For a vendor famed for the creation of market leading PCs and printers, security prowess has seldom been associated with HP.
Traditionally, this area of expertise has favoured the pure-play specialists, specialists built on the foundations of protection.
Yet today, the tech giant is taking security seriously, tackling increased levels of cyber attacks with new solutions and offerings, delivered through the channel.
“Post separation, we decided to lead in security,” said Paul Gracey, director of printing systems business South Pacific at HP, when addressing customers and partners during HP Evolution 2018 in Melbourne.
“We are determined to lead the industry and be recognised for security.”
Such determination gathered pace following the vendor’s split from Hewlett Packard Enterprise in late 2015, fuelled by a desire to address new customer challenges head-on through the creation of a Security Advisory Board.
Established in September 2017, the new advisory board is designed to help HP stay ahead of market threats by bringing outside security experts into the company.
As reported by Reseller News, a former New Zealand Government Communications Security Bureau (GCSB) engineer is one of the three security experts powering the new security advisory board.
Justine Bone, who began her career doing reverse engineering and vulnerability research at the Kiwi security agency, joined board leader and former hacker Michael Calce, also known as “Mafiaboy”, and security consultant Robert Masse on the new body.
Mafiaboy, the hacker responsible for one of the first, if not the first, distributed denial of service (DDoS) attacks in 2000 when he was only 15 years old, was appointed chairman of the board.
After receiving his first PC at the age of six, Mafiaboy was nine years of age when he suffered from a “Punt”, a tool available at the time that someone used to take him offline for a period of time.
That was his first contact with such a malicious type of technology, leading to the curious youngster finding out exactly what had happened - and crucially, how - before using the tool himself.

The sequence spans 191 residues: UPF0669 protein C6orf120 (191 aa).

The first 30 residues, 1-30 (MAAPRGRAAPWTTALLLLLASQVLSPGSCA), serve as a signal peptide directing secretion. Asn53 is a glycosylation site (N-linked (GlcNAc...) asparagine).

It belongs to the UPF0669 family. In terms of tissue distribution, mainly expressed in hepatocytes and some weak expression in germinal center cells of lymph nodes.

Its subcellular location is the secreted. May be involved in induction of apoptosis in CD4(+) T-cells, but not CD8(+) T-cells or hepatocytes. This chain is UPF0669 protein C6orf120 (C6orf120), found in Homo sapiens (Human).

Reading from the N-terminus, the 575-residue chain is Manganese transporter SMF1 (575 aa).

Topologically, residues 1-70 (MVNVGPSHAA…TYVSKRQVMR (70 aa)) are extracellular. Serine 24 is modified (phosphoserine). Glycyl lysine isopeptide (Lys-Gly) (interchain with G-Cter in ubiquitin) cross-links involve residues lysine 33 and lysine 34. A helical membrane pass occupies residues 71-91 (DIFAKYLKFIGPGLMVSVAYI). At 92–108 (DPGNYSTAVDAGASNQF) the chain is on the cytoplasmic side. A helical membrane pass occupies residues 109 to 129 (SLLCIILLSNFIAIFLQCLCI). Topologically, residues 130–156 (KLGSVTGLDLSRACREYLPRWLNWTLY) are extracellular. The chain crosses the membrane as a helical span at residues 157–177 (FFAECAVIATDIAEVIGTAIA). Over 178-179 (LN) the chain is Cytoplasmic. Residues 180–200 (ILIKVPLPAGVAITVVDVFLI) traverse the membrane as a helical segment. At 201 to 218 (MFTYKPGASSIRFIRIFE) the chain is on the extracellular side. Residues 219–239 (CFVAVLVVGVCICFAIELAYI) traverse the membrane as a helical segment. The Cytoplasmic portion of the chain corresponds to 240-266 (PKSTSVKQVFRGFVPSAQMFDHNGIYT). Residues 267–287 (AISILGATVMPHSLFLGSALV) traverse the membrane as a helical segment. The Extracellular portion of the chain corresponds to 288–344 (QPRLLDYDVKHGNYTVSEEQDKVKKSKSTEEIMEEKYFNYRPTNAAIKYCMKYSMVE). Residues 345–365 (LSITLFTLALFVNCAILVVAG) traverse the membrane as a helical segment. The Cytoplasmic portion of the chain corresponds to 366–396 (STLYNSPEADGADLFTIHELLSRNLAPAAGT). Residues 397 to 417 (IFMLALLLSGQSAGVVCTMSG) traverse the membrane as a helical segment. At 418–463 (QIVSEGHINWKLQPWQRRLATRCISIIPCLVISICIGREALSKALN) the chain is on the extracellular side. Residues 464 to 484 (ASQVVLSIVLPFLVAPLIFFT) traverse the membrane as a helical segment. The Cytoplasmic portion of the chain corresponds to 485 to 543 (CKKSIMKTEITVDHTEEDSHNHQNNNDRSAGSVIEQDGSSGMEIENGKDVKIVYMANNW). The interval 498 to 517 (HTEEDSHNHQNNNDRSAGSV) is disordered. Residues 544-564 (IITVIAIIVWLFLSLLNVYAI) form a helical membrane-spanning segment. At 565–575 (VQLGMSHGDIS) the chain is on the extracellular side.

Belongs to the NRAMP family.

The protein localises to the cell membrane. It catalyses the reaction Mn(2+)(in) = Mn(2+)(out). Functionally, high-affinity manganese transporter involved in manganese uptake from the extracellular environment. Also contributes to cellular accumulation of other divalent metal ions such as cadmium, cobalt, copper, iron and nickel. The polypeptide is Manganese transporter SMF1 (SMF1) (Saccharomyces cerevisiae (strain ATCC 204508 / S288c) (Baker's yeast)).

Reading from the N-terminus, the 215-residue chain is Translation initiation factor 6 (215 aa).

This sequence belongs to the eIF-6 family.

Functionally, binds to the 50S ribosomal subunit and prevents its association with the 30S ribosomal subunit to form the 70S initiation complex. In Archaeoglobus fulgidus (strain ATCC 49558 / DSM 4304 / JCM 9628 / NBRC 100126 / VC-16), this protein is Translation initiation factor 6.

As the teenage years arrived, a 13-year-old Mafiaboy was recruited by hacker group TNT but, as he explained, hackers were different then.
This was an era when hackers were interested in knowing who was the best in the business, meaning they would hack each other in search of the coveted crown of world leader.
But that was not enough for Mafiaboy. At 15, he created what the market now knows today as a DDoS attack.
With no prior knowledge as to whether the attack would work, following meticulous preparation, he scheduled the breach to take place while he was in school. That was when Yahoo's website went down.
The damage caused by his actions resulted in an estimated cost of US$1.7 billion to the businesses impacted by the attack.
Maturing from Mafiaboy to Calce, the reformed hacker, or white hat hacker, now uses his expertise to prevent attacks instead of causing them.
But when the call came from HP to work together, he was sceptical at first.
“When HP came around and was interested in partnering, I'll be honest, I was interested but I was a little hesitant because I wasn't sure how involved they were in cyber security,” he recalled.
“I knew they were developing some technology but when I looked at what HP was doing I was blown away. I could not believe, for the past 20 years, how much security HP had developed.”
Calce referenced HP SureStart, which uses hardware enforcement to ensure systems will only boot Genuine HP BIOS, alongside SureRecover, which quickly recovers the operating system whenever needed, throughout the lifecycle of the PC.
Specific to printing, and of note to the channel, HP operates Runtime Intrusion Detection.
Despite multiple vendors offering this solution, according to Calce, HP has innovated within the platform to improve how Runtime works.
In short, the technology won't only detect, but also contain and stop attacks, which Calce said differs from competitive offerings in the market.
Meanwhile, HP continues to build security solutions around its expanding suite of devices, with the vendor shipping the largest numbers of PC during the first quarrier of 2018.
According to Gartner findings, the vendor shipped 12.86 million units during the period.
Samira Sarraf attended HP Evolution 2018 as a guest of HP.